According to Romeo Brawner, the chief of Manila’s military, the country will develop islands in the South China Sea that it claims as part of its territory in orto them more livable for military personnel on Monday, January 15.
The announcement of the plans coincides with heightened hostilities between China and the Philippines, who both assert territorial claims in the South China Sea and have exchanged accusations of belligerent behaviour in the vital waterway.
Long-standing maritime disputes and more recent incidents that have strained relations between Manila and Beijing provide a backdrop against which to consider this development initiative. Improved living conditions for soldiers stationed on these strategically important islands are a goal of the Philippines as it navigates this complex geopolitical landscape, in addition to strengthening its military presence.
In the South China Sea, an area that has grown to be a focal point for conflicting territorial claims, China and the Philippines have a history of maritime territorial disputes. Due to several incidents involving vessels from both countries, relations between the two countries have drastically deteriorated recently. In Amidese disputes is the Second Thomas Shoal, also referred to as Ayungin locally, while the Philippines occupies eight other South China Sea features.
The Philippines regards the remaining eight features as being within its exclusive economic zone, with the disputed Second Thomas Shoal. This includes the largest and most strategically significant island in the South China Sea, Thitu Island, also referred to as Pagasa. Located about 480 kilometres west of the Philippine province of Palawan, Thitu is important to the country’s claims to its territory.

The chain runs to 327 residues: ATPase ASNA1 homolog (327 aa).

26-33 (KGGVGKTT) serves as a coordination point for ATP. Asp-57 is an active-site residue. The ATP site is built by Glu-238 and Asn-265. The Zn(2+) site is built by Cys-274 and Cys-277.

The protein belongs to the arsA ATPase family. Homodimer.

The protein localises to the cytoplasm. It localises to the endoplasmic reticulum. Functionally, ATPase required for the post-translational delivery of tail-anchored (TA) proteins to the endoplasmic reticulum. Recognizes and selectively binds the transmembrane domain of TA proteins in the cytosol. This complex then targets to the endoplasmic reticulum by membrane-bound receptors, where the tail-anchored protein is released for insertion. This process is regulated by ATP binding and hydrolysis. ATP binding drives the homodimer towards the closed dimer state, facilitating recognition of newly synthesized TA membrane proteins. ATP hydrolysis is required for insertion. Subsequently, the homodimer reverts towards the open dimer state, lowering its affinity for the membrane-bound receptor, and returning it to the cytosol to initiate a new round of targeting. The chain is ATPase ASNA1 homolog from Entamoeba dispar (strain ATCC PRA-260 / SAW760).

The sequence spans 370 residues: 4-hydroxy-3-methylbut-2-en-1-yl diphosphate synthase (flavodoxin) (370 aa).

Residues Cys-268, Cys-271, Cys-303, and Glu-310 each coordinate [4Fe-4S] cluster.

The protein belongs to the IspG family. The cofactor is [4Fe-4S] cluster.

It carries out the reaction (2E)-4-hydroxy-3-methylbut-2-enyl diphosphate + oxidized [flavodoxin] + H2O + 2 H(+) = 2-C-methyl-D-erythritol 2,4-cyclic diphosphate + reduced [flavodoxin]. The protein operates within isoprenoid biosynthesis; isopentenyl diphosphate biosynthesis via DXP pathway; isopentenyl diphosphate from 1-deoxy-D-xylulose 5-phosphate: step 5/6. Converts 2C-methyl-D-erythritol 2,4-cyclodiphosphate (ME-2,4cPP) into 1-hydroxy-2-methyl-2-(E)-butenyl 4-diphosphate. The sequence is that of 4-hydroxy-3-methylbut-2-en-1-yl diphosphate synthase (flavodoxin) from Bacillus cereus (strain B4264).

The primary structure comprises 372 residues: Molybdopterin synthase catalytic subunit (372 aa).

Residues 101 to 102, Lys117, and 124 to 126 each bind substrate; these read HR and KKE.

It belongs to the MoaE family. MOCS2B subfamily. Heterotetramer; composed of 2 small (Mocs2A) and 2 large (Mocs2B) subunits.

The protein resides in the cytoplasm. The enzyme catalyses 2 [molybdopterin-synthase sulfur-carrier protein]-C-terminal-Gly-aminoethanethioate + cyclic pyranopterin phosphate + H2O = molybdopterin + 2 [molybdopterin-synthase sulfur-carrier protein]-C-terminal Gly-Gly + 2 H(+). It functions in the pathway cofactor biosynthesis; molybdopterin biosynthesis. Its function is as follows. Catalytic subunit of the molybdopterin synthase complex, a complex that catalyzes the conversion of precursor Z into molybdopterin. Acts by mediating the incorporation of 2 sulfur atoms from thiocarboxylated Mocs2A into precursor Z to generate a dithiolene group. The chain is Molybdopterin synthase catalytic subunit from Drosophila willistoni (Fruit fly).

Recently, Ferdinand Marcos Jr., the head of the Philippine military, unveiled plans to upgrade all nine features, highlighting the necessity of improving the islands’ infrastructure to make them more livable for soldiers stationed there. The installation of communications infrastructure and desalination machines on the islands of Thitu and Nanshan is one of the suggested upgrades.
“We are just trying to make it more livable, more habitable for our soldiers because they real poor living conditions,” remarked military chief Brawner during a press briefing. By addressing the difficulties that soldiers stationed on these isolated islands face, the plan seeks to improve living conditions and operational effectiveness.
Although the development plans cover several islands, one is purposefully left out: the Sierra Madre, a dilapidated ship from World War II that grounded on the Second Thomas Shoal in 1999. The Philippine Navy purposefully grounded the Sierra Madre to demonstrate the nation’s territorial claims. Even though the Sierra Madre was left out of the modernization plans, it continues to be a significant symbol in the ongoing territorial disputes.
The Philippines’ efforts to develop these strategically important islands represent a larger change in the country’s defence in addition to enhancing military infrastructure. The strategy fits with the Philippines’ shift from an emphasis on internal defence that is more focused on territorial defence military’s modernization plans call for the purchase of additional ships, radars, and aircraft as part of this change.
With several countries claiming conflicting claims to sovereignty—Bringei, China, Malaysia, Taiwan, and Vietnam, among others—the South China Sea continues to be a flashpoint of geopolitical tension. China specifically maintains claims over nearly the whole South China Sea, disobeying an international tribunal’s decision to declare its claims unfounded.